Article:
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Freenet is a project that creates a darknet F2F (friend-to-friend) global networked data-store that support anonymous websites and message boards. (Read more on To use it with gentoo, you'll have to do everything yourself as there is not an ready ebuild for it presently.


You'll need java runtime to run freenet. (See first part of Mozilla Firefox/Java)

It maybe a good idea to run freenet under a separate user id instead of root or your everyday user account:

 adduser freenet --create-home
 passwd freenet

If you run sshd with DenyUsers directive, be sure to edit /etc/ssh/sshd_config and edit in something along the line of "DenyUsers root freenet".

Following the linux installation instruction from freenet's website (

 su -l freenet
 tar xvzf freenet07.tar.gz
 cd freenet
 ./ start

Now Freenet is installed and operative and you can browser your fproxy control panel at

If you want to start/stop your node without having to login as freenet user, you can put this script into /etc/init.d :

 start() {
       ebegin "Starting Freenet"
       start-stop-daemon --start --chuid freenet --exec /home/freenet/freenet/ start
       eend 0
 status() {
       start-stop-daemon --start --chuid freenet --exec /home/freenet/freenet/ status
       eend $?
 stop() {
       ebegin "Stopping Freenet"
       start-stop-daemon --start --chuid freenet --exec /home/freenet/freenet/ stop
       eend 0

and save it as /etc/init.d/freenet. Then you'll able to start/stop freenet as root typing

 /etc/init.d/freenet start

and also you can make it start at boot using the rc-update command.

Alternative installation: Sunrise overlay [not working at the moment. Will be updated later]

There's another method for installing Freenet. Anyway you have to be a little familiar with overlays. There's a Freenet ebuild into Sunrise overlay that will do all the work (check dependencies, download packages, create users, etc.).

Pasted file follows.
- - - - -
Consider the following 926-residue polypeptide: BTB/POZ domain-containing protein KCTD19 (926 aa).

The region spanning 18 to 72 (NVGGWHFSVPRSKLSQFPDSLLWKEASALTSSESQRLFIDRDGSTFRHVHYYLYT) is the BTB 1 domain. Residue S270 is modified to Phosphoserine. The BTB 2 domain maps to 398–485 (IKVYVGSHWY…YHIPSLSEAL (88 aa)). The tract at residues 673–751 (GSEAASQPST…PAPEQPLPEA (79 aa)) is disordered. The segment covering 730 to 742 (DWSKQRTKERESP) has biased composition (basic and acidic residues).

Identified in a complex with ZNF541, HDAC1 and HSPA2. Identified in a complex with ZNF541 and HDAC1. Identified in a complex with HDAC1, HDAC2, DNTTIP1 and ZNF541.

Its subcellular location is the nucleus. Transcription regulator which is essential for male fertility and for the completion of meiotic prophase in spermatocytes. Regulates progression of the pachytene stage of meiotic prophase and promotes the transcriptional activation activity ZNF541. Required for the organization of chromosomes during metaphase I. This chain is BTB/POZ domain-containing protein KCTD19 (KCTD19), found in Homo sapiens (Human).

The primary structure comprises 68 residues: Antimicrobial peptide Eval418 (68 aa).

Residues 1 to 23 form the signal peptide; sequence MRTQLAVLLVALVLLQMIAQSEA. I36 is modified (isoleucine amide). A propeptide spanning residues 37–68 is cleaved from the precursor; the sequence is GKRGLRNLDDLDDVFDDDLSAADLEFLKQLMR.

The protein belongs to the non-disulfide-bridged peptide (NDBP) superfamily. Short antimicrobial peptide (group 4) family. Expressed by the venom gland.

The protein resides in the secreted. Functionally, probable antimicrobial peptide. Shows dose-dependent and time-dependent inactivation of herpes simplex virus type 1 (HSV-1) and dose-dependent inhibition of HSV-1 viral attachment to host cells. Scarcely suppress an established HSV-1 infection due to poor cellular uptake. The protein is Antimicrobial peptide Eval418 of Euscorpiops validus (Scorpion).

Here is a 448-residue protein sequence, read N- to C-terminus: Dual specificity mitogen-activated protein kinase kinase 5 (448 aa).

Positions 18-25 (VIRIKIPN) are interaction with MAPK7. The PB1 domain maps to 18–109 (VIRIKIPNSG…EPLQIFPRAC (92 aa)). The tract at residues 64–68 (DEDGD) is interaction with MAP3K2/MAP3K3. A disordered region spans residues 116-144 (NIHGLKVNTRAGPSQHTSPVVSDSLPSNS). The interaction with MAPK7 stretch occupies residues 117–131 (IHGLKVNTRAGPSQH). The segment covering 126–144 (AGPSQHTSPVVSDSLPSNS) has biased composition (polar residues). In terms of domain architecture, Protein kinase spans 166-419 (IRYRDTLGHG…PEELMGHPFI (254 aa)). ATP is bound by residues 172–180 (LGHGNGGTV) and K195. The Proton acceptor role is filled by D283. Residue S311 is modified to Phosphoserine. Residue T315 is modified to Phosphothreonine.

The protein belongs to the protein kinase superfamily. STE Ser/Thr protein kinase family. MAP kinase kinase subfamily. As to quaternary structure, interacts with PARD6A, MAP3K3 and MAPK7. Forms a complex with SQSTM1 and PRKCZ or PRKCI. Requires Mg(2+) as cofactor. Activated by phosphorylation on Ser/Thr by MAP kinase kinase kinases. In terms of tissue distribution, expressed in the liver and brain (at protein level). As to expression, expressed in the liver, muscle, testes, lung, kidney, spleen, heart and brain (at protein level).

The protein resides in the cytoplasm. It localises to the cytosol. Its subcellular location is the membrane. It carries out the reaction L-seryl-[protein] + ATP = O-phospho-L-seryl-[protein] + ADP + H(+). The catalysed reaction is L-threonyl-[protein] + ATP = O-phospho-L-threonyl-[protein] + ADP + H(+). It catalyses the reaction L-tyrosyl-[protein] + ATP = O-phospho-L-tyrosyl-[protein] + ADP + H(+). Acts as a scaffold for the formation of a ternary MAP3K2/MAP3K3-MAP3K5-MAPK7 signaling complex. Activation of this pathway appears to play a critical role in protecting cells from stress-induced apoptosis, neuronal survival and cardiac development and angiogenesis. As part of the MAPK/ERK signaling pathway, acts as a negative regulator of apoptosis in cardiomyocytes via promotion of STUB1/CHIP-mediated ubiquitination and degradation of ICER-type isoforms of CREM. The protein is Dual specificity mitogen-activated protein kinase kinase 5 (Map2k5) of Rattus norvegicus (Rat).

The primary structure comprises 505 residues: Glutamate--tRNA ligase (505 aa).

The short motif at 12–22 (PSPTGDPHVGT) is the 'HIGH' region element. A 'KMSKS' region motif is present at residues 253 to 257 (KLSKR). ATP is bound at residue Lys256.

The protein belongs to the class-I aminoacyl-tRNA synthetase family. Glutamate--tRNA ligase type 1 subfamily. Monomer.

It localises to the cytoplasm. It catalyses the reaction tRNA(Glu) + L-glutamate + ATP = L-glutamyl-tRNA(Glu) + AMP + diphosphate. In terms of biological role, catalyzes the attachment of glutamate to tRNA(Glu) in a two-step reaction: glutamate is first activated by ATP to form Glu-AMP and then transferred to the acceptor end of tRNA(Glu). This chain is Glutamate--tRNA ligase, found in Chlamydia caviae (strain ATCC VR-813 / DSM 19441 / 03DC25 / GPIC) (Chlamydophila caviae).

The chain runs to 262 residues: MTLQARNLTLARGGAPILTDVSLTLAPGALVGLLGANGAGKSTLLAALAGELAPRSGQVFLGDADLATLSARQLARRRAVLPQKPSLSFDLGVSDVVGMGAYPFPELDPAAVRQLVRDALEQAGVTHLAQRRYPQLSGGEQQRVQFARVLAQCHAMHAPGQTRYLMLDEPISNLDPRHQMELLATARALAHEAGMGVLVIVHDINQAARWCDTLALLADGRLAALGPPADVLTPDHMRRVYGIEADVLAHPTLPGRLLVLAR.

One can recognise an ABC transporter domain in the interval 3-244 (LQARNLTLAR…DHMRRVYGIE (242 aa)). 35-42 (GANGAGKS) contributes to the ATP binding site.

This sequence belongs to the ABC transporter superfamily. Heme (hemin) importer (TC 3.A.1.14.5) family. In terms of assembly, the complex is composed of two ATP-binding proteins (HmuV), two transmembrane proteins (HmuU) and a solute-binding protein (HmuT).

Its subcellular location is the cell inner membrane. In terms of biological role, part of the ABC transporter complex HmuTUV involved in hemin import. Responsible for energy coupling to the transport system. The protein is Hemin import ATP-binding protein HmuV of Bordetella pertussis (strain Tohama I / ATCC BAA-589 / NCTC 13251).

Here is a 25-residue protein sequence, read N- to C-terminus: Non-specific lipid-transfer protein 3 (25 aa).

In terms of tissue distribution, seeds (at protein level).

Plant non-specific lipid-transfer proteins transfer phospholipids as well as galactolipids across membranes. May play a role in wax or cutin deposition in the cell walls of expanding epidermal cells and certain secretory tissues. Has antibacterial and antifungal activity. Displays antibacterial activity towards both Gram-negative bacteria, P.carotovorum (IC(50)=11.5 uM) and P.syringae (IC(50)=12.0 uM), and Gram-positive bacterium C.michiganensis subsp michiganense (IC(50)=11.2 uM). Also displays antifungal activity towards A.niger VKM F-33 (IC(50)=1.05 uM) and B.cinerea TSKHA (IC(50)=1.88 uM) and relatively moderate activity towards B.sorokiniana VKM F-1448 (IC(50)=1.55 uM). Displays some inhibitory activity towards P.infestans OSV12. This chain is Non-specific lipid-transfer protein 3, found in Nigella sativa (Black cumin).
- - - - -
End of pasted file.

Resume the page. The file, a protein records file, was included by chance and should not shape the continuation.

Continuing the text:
First of all, you need to use that overlay. Follow the quick instructions on its homepage. (It's not explicit in those instructions, but you need also the subversion package)

Before emerging freenet, you have to unmask it by typing

 echo "net-p2p/freenet-bin ~x86" >> /etc/portage/package.keywords

Now you can

 emerge freenet-bin

When emerge has finished its job, you can start Freenet by typing

 /etc/init.d/freenet start

That's all! Now you can browser your fproxy control panel at

Please note that this method may not always work due to digest not in sync with packages. If you get any errors that you can't fix by yourself, you can use the other install method up in this page.

Remark on digest error:

In case you get a digest error you could try the following:

 cd /usr/portage/local/layman/sunrise/net-p2p/freenet-bin

(or where your overlay is)

Recreate the digest by:

 ebuild freenet-bin-0.7_beta_pre1126.ebuild digest

The try the emerge again.

Boot-Strapping Your Node

Since Version 0.7a2 you can connect your node to Freenet just enabling Opennet. It's no more necessary to publish your noderef on IRC channels. Please note that opennet is not as safe as darknet. So, if you need the maximum level of anonymity that Freenet can offer, turn off opennet. As you can see in Freenet documentation, to run a daknet-only node, you have to exchange your noderef with somebody you trust.

Similar Projects

Tor and Privoxy provide a (relatively) low-latency anonymous (onion) network that also have hidden websites that actually runs off hidden-away web-servers; freenet, on the other hand, have disembodied web-pages that "floats around" the encrypted-distributed data-store, and cannot provide services, e.g. database queries, but as a result is immune to DoS attacks and server downtimes. There are couple tor+privoxy howto pages here on gentoo-wiki that might also interest you if you are curious about browsing the web anonymously or just want to know more about anonymous networks in general: HOWTO Anonymity with Tor and Privoxy and HOWTO Anonymity with Tor on the web.

See Also

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Last modified: Mon, 08 Sep 2008 03:44:00 +0000 Hits: 6,508